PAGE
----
Optimise images for your website
If you upload photos straight from your phone or camera you’ll make your website slow, which means your customers will click away before it even loads.
Search engines such as Google favour fast websites because they know that slow sites suck to use.
First, a quick reminder about copyright
Make sure you own or have permission to use all the photos on your website.
Google ‘Getty images letter’ to read more on this subject.
You can download and use high quality royalty-free photos from Unsplash.
(Updated 4 Dec 19)
I'm excited about getting to 100.
Please click through to my YouTube channel then hit the red subscribe button.
(I have 2 YouTube channels. This is my Business Channel.)
Boardroom table or coffee table?
You need a coffee table.
Thinking in terms of images on websites, what a lot of people do at this point is wrestle in a huge boardroom table. It’s big, it’s heavy, and it makes getting around the loungeroom slow and difficult.
Uploading an image straight from your camera to a website is the equivalent of dragging in a boardroom table when what you really need is a coffee table.
Optimising images is the process of turning the boardroom table into a coffee table.
Two Rules for Images
The first is the rule of SSNAP:
The second is the rule of 10%.
How images are measured
The weight is measured in kilobytes.
You can think of image measurements in exactly the same way as table measurements. Is it small and light or big and heavy?
Rule of 10%
That is, an image that’s 800 pixels wide should be an absolute maximum of 80kb, but probably less.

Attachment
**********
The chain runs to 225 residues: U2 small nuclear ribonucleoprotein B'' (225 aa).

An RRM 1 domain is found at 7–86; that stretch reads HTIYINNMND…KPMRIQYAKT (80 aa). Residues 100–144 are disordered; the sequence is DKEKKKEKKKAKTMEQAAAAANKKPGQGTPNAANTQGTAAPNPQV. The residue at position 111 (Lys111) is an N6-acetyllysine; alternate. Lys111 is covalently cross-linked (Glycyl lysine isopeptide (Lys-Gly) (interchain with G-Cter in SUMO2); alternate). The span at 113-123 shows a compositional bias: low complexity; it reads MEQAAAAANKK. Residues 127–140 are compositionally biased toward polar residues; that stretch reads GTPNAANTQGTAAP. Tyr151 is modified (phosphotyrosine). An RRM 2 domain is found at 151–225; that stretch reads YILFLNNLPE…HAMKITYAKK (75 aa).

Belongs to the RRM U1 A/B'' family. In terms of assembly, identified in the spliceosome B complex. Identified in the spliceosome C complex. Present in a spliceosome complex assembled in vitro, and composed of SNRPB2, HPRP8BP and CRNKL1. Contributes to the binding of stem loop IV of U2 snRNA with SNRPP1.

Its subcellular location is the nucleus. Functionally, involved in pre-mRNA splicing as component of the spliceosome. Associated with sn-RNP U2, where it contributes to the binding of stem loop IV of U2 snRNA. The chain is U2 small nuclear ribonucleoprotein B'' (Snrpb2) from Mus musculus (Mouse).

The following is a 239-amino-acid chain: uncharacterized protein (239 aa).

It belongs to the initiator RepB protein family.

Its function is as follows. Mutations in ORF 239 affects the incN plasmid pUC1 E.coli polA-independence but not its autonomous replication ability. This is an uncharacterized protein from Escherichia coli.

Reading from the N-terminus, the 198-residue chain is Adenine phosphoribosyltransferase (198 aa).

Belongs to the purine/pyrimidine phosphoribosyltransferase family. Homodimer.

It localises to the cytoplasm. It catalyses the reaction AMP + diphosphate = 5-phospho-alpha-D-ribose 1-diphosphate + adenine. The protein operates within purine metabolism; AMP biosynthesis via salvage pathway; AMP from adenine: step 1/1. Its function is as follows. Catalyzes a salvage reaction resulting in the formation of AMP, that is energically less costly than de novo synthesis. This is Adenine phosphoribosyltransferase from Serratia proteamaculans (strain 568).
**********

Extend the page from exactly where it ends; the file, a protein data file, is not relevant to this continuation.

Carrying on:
No bigger than 100kb, ever
The first two parts of SSNAP are size – size in pixels and size in kilobytes.
If you’re uploading an image to use as a featured image on a blog post, it needs to be 795 pixels wide. It should be no more than 79 kb, but probably more like 60 or 70.
Images come off your camera with meaningless names. Don’t upload these straight to your website. Rename the image with something meaningful to help search engines understand what they are.
You need to rename the image BEFORE you upload it to your website.
The alt tag is the description of your photo.
It helps search engines such as Google know what your image is about. It’s also helpful for visually impaired people.
It should be a clear, concise, accurate description, not a string of 50 keywords.
Input the alt tag in the media library of WordPress.
A progressive image loads gradually rather than from the top down.
Progressive images are considered better for users because you can tell what the image is from the start. The clarity improves as the page loads.
How can you tell if your image is progressive?
It’s a really simple and quick way to check if your images are progressive, which is handy if you’re not really sure if the tool you’re using is working.
How do you make your images progressive?
I demonstrate RIOT from about 6:30 in the video.
Please be careful when downloading RIOT to your computer. The page contains an ad just under the download button. Sometimes that ad contains a very similar, deceptive download button. Make sure you click on the correct download button.
I’ve been using RIOT for many years and have introduced it to a lot of other people. It’s a great tool.
Other Tools to make your images progressive
I always jump straight to RIOT because most of my clients and students don’t have Photoshop. They need a quick and easy tool to do the job efficiently.
If you’re a Mac user without Photoshop you’ll need to do your optimising in a couple of steps.
Use your native Mac image software to reduce the size in pixels. Then upload that image to tinypng and download it again. It will be both smaller and progressive. You’ll need to rename it on your computer.
Isn’t it all a bit much effort?
The Rule of 10%
Remember to say hi
Please also visit my YouTube channel and like and comment on this video, and subscribe to my channel.
I hope you’re having a great day wherever you are.